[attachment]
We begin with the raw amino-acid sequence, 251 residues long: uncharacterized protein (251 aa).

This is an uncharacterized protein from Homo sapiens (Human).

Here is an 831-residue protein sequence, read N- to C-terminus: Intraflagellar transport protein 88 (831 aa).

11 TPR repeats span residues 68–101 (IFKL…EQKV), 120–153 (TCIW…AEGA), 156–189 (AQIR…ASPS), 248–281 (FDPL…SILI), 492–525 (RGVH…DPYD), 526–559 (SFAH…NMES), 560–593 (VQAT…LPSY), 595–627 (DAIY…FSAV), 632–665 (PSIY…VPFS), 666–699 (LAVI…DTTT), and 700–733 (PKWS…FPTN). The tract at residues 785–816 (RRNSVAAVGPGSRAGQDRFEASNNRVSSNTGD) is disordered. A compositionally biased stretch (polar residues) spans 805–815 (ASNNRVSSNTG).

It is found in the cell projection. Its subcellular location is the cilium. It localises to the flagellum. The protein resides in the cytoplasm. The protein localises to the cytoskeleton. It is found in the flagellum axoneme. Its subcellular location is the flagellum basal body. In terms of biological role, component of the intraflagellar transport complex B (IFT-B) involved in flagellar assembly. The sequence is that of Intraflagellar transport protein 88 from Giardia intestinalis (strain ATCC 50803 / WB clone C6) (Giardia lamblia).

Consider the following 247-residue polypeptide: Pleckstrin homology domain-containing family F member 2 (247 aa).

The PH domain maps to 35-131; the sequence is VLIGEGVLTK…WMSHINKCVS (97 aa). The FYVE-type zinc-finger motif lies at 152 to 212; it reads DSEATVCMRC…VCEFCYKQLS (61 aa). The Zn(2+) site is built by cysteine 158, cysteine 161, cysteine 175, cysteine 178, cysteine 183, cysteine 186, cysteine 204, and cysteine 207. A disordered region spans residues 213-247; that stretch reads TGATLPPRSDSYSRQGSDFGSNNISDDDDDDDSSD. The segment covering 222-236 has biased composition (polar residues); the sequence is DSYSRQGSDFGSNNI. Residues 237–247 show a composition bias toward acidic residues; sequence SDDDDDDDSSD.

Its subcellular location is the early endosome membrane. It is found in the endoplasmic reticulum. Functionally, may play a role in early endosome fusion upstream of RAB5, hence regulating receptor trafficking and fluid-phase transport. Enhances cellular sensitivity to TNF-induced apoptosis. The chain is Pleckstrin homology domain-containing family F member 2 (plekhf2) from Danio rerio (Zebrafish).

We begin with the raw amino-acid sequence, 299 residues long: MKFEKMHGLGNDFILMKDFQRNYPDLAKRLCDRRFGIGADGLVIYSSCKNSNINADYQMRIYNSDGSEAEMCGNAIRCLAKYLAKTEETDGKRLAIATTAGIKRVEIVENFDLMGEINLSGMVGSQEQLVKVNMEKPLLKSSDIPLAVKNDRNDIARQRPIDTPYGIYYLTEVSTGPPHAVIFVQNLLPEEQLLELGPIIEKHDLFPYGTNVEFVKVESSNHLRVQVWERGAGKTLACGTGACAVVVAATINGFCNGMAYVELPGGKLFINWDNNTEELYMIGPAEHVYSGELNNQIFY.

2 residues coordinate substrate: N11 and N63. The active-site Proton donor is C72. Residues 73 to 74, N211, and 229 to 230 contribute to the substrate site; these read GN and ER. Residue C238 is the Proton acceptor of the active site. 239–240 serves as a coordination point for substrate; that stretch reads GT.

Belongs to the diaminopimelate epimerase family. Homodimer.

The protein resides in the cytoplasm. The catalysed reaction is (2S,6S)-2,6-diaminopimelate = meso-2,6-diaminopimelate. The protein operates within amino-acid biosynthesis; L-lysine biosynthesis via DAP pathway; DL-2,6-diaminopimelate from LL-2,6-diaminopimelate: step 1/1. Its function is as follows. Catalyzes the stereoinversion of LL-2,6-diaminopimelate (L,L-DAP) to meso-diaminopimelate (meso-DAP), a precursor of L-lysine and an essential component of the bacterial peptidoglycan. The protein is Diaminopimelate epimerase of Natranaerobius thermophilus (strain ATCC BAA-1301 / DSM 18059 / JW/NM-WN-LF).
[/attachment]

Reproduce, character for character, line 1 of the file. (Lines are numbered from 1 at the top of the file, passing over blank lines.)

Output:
We begin with the raw amino-acid sequence, 251 residues long: uncharacterized protein (251 aa).